The fifth episode of “Our Voices” tells the story of Cynthia, a nurse from the Philippines who left her home two years ago in order to live and work in the UK. Growing up as the daughter of a pilot, she describes how she was used to being on the move from a young age; however, her decision to move to the UK would be more than just another flight.
Cynthia recounts the reservations she felt while making the decision to leave her family and friends in order to come to a country where she had no connections and would be starting again. She talks about how the experience began to become real during her flight to England and how at the time she felt “a mixture of anxiety and excitement”. She wasn’t just planning on making an adjustment in terms of her country of residence, from the tropical islands of the Phillipes to the “gloomy” weather of the UK, she was also looking at making an adjustment in her career trajectory.
Previously working as a research nurse rather than a clinical nurse, Cynthia would have to reapply skills which she hadn’t used for some time. But she also saw the value to taking on the challenge she had chosen: “the UK is a land of opportunity… not only financially but career-wise”. This is something that would be quickly demonstrated as Cynthia achieved a promotion at work within her first two years in the country.
Financial and career progression are not the only benefits Cynthia has experienced from being in the UK, however. She contrasts her experience here with her time spent in Singapore. She spent eight years there and reveals that “people can work there but they’re not open to foreigners settling there.” This is not an issue she has encountered in London, where she feels that she has been able to embrace the culture, attitudes and even the humour.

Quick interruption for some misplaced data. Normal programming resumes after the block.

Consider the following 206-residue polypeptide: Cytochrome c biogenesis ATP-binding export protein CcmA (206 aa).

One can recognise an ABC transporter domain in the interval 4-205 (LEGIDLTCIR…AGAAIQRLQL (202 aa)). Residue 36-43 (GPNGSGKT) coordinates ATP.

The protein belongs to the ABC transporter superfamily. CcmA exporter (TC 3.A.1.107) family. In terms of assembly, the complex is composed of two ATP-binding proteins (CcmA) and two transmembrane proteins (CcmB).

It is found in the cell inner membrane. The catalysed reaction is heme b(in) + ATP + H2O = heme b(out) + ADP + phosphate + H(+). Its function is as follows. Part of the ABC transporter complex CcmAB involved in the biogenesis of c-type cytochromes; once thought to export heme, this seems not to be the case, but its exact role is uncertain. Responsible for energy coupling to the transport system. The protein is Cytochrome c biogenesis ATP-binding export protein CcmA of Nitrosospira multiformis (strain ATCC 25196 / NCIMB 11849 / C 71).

Describing why she finds her career in nursing so rewarding, Cynthia reflects on the fact that she has an opportunity to profoundly impact her patients. This is particularly evident during these times of the Covid pandemic as her interventions have focused on prolonging lives as more and more patients find themselves requiring intensive care.
Cynthia also describes having a particular fondness for elderly patients. Living so far from home and her family, she regards caring for them as “like interacting with your parents or grandparents.” She talks specifically about a 90-year-old former belly-dancer who provided both her and the rest of the ward with great entertainment while she was being cared for.
Overall, it is clear that Cynthia has no regrets over her decision to start a new life in the UK. She has had to be tough to face the challenges that recent times have brought, but her attitude has remained nothing less than positive and single minded: “I need to rest…I need to keep healthy…because if I’m not fit myself, I can’t give to my patients.”